A prominent Perth lawyer has argued that a former Success man arrested in
Malaysia over potential drug charges needs Australia's help.
Earlier this week Malaysian police confirmed Dominic Jude Christopher Bird, 32,
had been ''tentatively charged'' with trying to sell 225g of methamphetamine
and could face the death penalty.
Malaysian Police Narcotics Superintendent Nafisah Adam said that the former
Perth man was being held in custody, along with 3 locals.
They were all arrested on Thursday over a string of alleged drug offences.
Supt Nafisah said Mr Bird had been caught with a large quantity of
methamphetamine ''in his hands'' at a coffee shop in the Malaysian capital of
Kuala Lumpur, and that a search of his nearby house had uncovered a ''smaller
volume'' of drugs and led to the arrests of 2 Malay men and a Filipina maid.
Today on Radio 6PR, Tom Percy QC said it was important for Mr Bird to receive
advice from Australian authorities so his human rights were not impacted.
Under Malaysian law, a person convicted of possessing more than 50g of
methamphetamine was declared a drug trafficker and faced a mandatory death
Mr Percy said that despite some Asian countries having the death penalty, this
being the harshest possible penalty, it has not stopped the drug trade because
addiction and money were also powerful motivators.
"Does the death penalty stop anything and the answer is no," he told 6PR.
He said that even WA courts handing down harsher penalties had not stopped drug
use in the state getting "out of control".
He argued that it was more important to get to the heart of drug use because
"dry up demand and supply will dry up itself".
Mr Bird's father, Clayton Bird, reportedly said that he was unaware of his
son's arrest and had not been able to contact him recently.
Mr Bird had lived with his father in the southern Perth suburb of Success until
6 months ago, when he had moved into an apartment in the central suburb of
Malaysian police federal narcotics director Noor Rashid Ibrahim was reported as
saying Mr Bird intended to smuggle drugs back to Australia.
''He is part of a group,'' the newspaper quoted Mr Noor Rashid as saying.
Supt Nafisah said the arrests were part of an ongoing anti-drugs operation, and
that the men had been under surveillance for some time before their arrests.
''It's part of a team of investigation that was carried out,'' she said.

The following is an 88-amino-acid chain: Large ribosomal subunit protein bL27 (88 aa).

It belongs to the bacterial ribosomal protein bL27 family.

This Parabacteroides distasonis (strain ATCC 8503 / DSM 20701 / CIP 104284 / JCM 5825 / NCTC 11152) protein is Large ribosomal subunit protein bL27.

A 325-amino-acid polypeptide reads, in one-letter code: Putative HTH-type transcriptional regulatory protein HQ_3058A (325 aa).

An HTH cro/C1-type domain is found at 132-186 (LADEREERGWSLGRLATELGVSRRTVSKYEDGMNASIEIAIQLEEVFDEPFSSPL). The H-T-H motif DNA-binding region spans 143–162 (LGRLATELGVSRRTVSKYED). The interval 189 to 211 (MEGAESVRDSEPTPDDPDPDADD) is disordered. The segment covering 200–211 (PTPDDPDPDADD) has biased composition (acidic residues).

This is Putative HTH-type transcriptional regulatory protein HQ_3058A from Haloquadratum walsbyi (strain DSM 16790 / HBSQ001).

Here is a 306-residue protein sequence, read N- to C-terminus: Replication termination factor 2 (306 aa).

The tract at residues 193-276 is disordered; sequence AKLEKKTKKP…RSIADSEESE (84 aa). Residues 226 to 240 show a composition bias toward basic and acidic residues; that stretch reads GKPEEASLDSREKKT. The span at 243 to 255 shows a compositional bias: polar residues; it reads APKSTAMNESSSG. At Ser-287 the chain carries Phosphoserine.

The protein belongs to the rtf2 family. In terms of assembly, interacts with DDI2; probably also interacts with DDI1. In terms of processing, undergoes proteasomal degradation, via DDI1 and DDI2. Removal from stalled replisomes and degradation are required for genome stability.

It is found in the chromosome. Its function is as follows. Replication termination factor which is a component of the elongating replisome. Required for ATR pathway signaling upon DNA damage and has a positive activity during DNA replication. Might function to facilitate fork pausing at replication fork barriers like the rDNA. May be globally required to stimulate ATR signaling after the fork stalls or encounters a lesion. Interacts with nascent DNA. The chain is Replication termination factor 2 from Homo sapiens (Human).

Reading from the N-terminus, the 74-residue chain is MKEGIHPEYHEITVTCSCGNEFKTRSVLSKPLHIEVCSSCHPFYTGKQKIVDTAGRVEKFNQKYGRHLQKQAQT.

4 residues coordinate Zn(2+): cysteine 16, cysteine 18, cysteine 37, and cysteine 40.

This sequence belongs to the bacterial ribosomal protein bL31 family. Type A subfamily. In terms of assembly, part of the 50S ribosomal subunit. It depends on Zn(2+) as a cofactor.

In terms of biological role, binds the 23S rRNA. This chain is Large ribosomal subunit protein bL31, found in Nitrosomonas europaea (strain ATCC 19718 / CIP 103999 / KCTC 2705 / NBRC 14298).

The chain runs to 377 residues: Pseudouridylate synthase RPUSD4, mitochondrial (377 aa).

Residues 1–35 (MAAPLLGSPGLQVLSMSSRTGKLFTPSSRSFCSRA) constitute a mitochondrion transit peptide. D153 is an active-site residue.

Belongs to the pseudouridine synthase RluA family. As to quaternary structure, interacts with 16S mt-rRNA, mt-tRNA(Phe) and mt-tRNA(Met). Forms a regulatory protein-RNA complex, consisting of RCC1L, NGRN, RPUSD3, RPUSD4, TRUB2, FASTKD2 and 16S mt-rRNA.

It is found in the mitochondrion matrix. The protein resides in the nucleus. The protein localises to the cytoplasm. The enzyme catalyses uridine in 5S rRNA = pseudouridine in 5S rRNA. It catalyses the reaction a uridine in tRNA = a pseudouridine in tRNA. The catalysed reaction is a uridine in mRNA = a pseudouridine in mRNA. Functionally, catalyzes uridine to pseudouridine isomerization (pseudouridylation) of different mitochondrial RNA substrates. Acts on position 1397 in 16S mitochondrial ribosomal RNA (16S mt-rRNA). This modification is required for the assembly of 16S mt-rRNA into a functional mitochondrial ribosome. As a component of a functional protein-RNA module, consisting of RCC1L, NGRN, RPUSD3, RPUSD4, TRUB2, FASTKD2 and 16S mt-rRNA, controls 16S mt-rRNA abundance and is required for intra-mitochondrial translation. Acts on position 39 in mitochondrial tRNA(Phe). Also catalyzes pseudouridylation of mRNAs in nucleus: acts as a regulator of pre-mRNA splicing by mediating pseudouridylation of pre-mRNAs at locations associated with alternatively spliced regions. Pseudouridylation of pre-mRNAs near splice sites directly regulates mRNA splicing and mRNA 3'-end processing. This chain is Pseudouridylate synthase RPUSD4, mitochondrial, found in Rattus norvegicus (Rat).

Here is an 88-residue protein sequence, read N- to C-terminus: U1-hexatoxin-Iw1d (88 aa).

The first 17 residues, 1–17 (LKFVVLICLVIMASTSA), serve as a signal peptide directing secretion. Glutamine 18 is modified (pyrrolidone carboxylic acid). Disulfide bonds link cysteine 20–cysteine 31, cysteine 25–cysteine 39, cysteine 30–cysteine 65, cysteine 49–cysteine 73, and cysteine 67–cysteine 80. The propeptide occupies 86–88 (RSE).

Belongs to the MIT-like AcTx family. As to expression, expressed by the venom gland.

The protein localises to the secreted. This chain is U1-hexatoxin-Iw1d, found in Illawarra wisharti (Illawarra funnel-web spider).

While Mr Bird and the other men had been ''tentatively charged'', official
charges could follow chemical analysis of the seized substances.
''He is being held and tentatively we will charge him, but it depends on the
contents of the substance on him,'' Supt Nafisah said.
''But I can say (if the drugs are confirmed), definitely he will be charged.''
Supt Nafisah said under Malaysian law, the men could be held in custody for up
to 14 days without charge while police continued to investigate them.
They are expected to initially appear in a magistrates court in Kuala Lumpur,
but could be transferred to a higher court if serious charges were laid.
''If it's confirmed drugs, his case will be transferred to a higher court,''
Supt Nafisah said.
''Yes, they could face the death penalty if convicted.''
Australia's Department of Foreign Affairs and Trade confirmed on Monday Bird
was arrested on March 1.
''Malaysian authorities arrested a 32-year-old Australian man from Western
Australia for allegedly selling methamphetamines,'' a DFAT spokesperson said in
''Consular officials in Kuala Lumpur are seeking access in order to offer
consular assistance to the man.
''It is possible that he will be charged with Trafficking in Dangerous Drugs,
Section 39B of the Dangerous Drugs Act 1952, which carries a mandatory death
penalty upon conviction.''
Supt Nafisah said she was not aware if Mr Bird's father planned to travel to
Malaysia to see his son.
Malaysia has executed 3 Australians for drug offences.
Kevin Barlow and Brian Chambers were hanged in July 1986 followed by Michael
McAuliffe in June 1993.
Prime Minister Julia Gillard and Acting Foreign Minister Craig Emerson have
previously declined to speculate on the fate of Mr Bird.
''We will provide, as we always do, every consular assistance to every
Australian citizen but beyond that, it would be wrong for me to speculate about
the nature and causes of the apprehension of this man,'' Dr Emerson said.
"Let the justice system take its course.''
(source: Sydney Morning Herald)